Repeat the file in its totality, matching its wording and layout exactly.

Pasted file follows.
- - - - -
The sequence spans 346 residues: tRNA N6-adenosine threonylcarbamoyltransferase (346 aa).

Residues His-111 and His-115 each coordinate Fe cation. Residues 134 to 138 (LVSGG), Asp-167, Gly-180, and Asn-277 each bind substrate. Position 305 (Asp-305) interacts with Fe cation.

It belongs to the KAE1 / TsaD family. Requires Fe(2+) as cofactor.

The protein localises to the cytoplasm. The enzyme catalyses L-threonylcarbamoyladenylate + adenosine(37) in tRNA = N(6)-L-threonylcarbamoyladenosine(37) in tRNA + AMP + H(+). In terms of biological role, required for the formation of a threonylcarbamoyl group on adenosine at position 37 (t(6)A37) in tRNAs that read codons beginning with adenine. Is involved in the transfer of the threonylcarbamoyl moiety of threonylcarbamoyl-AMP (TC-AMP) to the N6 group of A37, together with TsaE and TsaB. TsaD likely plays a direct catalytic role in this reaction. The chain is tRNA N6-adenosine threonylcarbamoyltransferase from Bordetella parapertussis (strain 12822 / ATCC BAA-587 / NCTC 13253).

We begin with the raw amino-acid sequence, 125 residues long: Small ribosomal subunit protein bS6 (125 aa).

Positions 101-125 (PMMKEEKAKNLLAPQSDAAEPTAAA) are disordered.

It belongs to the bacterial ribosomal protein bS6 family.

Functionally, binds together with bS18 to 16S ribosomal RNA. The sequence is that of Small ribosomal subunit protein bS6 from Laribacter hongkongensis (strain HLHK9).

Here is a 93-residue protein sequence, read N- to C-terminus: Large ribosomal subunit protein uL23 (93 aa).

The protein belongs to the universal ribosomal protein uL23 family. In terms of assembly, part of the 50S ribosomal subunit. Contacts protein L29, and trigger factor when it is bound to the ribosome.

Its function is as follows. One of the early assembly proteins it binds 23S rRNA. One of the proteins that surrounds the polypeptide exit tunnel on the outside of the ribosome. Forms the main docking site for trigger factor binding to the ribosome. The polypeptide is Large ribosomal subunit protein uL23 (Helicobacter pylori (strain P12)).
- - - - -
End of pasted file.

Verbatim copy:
The sequence spans 346 residues: tRNA N6-adenosine threonylcarbamoyltransferase (346 aa).

Residues His-111 and His-115 each coordinate Fe cation. Residues 134 to 138 (LVSGG), Asp-167, Gly-180, and Asn-277 each bind substrate. Position 305 (Asp-305) interacts with Fe cation.

It belongs to the KAE1 / TsaD family. Requires Fe(2+) as cofactor.

The protein localises to the cytoplasm. The enzyme catalyses L-threonylcarbamoyladenylate + adenosine(37) in tRNA = N(6)-L-threonylcarbamoyladenosine(37) in tRNA + AMP + H(+). In terms of biological role, required for the formation of a threonylcarbamoyl group on adenosine at position 37 (t(6)A37) in tRNAs that read codons beginning with adenine. Is involved in the transfer of the threonylcarbamoyl moiety of threonylcarbamoyl-AMP (TC-AMP) to the N6 group of A37, together with TsaE and TsaB. TsaD likely plays a direct catalytic role in this reaction. The chain is tRNA N6-adenosine threonylcarbamoyltransferase from Bordetella parapertussis (strain 12822 / ATCC BAA-587 / NCTC 13253).

We begin with the raw amino-acid sequence, 125 residues long: Small ribosomal subunit protein bS6 (125 aa).

Positions 101-125 (PMMKEEKAKNLLAPQSDAAEPTAAA) are disordered.

It belongs to the bacterial ribosomal protein bS6 family.

Functionally, binds together with bS18 to 16S ribosomal RNA. The sequence is that of Small ribosomal subunit protein bS6 from Laribacter hongkongensis (strain HLHK9).

Here is a 93-residue protein sequence, read N- to C-terminus: Large ribosomal subunit protein uL23 (93 aa).

The protein belongs to the universal ribosomal protein uL23 family. In terms of assembly, part of the 50S ribosomal subunit. Contacts protein L29, and trigger factor when it is bound to the ribosome.

Its function is as follows. One of the early assembly proteins it binds 23S rRNA. One of the proteins that surrounds the polypeptide exit tunnel on the outside of the ribosome. Forms the main docking site for trigger factor binding to the ribosome. The polypeptide is Large ribosomal subunit protein uL23 (Helicobacter pylori (strain P12)).